Over the last few years we have seen an increase in the of number farms in the Swine Management Services (SMS) Farm Benchmarking database that have switched to a batch farrowing system. More farms are either considering conversion, or have converted to batch farrowing in order to meet the need for a larger, single source of healthy pigs at weaning. Producers want to be able to fill finisher facilities so they can be managed all-in and all-out.

The most recent health challenge of porcine epidemic diarrhea virus (PEDV) to the swine industry has also made producers think about moving from weekly farrowing to batch farrowing. This creates a system where there are weeks with with no sows farrowing. The practice may make it easier to clean up facilities after a disease break and slow the incidence of re-breaking with the virus. We have heard of batch farrowing farms that lost one batch of pigs to the virus and were right back to normal when the next batch entered farrowing a few weeks later. This down-time allowed the sows to develop immunity to the virus when no pigs were being farrowed.

By way of background, we wrote a two-part series on batch farrowing in September 2011 - How Batch Farrowing Impacts Production and An In-depth Look at Batch Farrowing.

The data set for this article was only 13 farms that range in size from 250 to 1600 sows. Pigs weaned/Mated female/Year for the SMS database at the time was 24.48 pigs versus the batch-farrowing farms at 24.89 pigs, with the top farm achieving 26.00 pigs. Farrowing rate for the entire SMS system was at 85.2%, versus batch farrowing farms at 84.1%. Total born/Female Farrowed for SMS as a whole was 13.26 pigs, with batch-farrowing farms at 13.93 pigs Born/Female Farrowed.

Digging into the numbers

In Table 1 you will find several batch farrowing options. Most of these were used back in the early 1970s when producers started trying to get their farrowing systems more organized as they moved away from just farrowing two groups of sows per year. The transition occurred because producers wanted to farrow sows year-round in an organized system and flow.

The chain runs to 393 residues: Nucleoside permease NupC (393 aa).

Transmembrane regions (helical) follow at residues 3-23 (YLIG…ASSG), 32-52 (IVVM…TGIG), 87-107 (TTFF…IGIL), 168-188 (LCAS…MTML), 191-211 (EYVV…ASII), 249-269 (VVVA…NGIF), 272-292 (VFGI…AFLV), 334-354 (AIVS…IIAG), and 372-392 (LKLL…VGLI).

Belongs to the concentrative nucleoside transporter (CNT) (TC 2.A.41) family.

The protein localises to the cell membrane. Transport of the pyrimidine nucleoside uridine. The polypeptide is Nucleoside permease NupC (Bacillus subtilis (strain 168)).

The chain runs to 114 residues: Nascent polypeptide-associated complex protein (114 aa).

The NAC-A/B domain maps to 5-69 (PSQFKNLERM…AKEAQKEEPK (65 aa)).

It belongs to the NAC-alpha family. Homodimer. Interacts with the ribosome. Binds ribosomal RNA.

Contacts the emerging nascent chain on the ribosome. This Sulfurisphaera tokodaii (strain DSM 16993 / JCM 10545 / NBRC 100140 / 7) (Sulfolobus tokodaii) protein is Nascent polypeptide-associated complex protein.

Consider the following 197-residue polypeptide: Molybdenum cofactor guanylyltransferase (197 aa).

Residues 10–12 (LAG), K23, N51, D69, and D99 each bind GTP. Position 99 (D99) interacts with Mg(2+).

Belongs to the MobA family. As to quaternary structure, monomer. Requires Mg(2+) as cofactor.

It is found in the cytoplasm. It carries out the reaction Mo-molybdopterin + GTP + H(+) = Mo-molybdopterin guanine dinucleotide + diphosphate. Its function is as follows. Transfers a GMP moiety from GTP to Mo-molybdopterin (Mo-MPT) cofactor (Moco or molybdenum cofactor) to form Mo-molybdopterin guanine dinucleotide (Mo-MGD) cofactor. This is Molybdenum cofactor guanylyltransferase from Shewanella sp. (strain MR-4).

You can see as you add more groups, the weaning age goes down. However, the pigs per crate and turns per year of the farrowing facilities go up. Most of the batch systems today are either 10/2/1 which is 10 groups of sows farrowing every 2 weeks with a 1 week breeding period or 5/4/1 which is 5 groups of sows farrowing every 4 weeks with again a 1 week breeding period. Both systems allow for 13 turns of the farrowing facilities each year.

For the article we selected farms that were at 22+ pigs weaned/mated female/year for the last 52 weeks. In Table 2 and 3 is data for the SMS at 626 farms with average inventory of 1,838 females per farm and in Table 4 and 5 are 40 batch farrow farms with average inventory of 775 females. The range in size of the batch farrow farms was from 237 to 1,655 females with 12 of the 40 at 1,000+ females.

There are many production numbers in the tables for you to review. The 52 week average for Pigs Weaned/Mated Female/Year for SMS was 25.95 pigs with Top 10% at 30.51 pigs versus Batch farms average of 26.34 pigs with Top 10% at 30.12 pigs.

In looking at Farrowing Rate for SMS average at 86.4% with Top 10% at 91.2% versus batch average at 86.2% with Top 10% at 90.4%. Female Death Loss percentage for SMS averaged 7.5% with Top 10% at 6.0% versus a batch average of 7.2% with Top 10% at 5.3%.